Grunauer Getting it Right

Stella and I hit up Grunauer for dinner the other night. We'd never eaten there but we'd been to the bar a couple of times for drinks. We were all duly impressed with the food to the point of raving about it to my brother who was deployed in Germany for a year and loves the food of that region. If you've never had Austrian food, you should definitely go to Grunauer, it's fabulous, but you should go hungry and maybe consider sharing entrees because you get a lot of food.

But, this is a beer blog, so the beer should be mentioned. Grunauer does a great job carrying German beers on tap. It's the first time I've ever seen some of those beers on tap anywhere and that's neither good nor bad*, but the fact they're on at Grunauer shows that Grunauer really cares about all aspects of being authentic and carrying quality products.

*The guy sitting next to us at the restaurant was the epitome of a douchebag. Apparently he was going to get married soon and I could tell just by everything he talked about all night he was one of those guys that's going to cheat on his wife, if he's not already like Allen Covert in "The Wedding Singer". Anyway he'd ordered a Stiegl after much deliberation with the waitress. When it came and he took a drink and seeking to sound cultured, because I'm sure he was hitting on the waitress, said this is like a cross between Stella Artois and Peroni". I almost choked on my schnitzel.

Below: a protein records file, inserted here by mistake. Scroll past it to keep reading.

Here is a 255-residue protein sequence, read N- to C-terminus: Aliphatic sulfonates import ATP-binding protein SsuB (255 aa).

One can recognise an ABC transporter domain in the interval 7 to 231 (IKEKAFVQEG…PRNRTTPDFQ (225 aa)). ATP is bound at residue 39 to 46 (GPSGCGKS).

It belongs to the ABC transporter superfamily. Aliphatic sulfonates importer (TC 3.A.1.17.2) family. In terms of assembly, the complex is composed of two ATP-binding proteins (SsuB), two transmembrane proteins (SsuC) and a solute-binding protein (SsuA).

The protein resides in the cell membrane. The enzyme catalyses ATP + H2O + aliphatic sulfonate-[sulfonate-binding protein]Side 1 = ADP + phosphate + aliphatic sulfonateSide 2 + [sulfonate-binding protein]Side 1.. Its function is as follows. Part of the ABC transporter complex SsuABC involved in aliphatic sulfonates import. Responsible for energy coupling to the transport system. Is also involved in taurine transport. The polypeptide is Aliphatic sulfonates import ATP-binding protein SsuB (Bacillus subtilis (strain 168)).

I've run into this conversation a couple of times in the past couple of weeks; why do Japanese and Chinese restaurants only carry the Budweisers of their respective countries. You go out for sushi or the Japanese grill and you're stuck drinking a Sapporo. You wouldn't drink Sapporo in any other venue, why would you drink it there? Why don't they carry some Hitachino Nest or at the very least some Great Divide Samurai.

Italian or French restaurants, for the most part, focus on the wine from the region, but beer is an afterthought. It shouldn't be. You can get many great French or Belgian beers to carry. At the risk of making the guy who hates Chimpotle mad, I'm not so sure about Italian beers, but just having Peroni on tap doesn't cut it.

It's true that the vast majority of people coming into a French, Italian, German or Japanese restaurant have never had a beer from those respective countries and have probably never heard of most of them. But, if your restaurant is seeking authenticity, chances are you're challenging your diners with menu items they've never had nor heard of, you're certainly doing it with your wine list, why not do it with your beer list as well.

Grunauer does it right. More places should.

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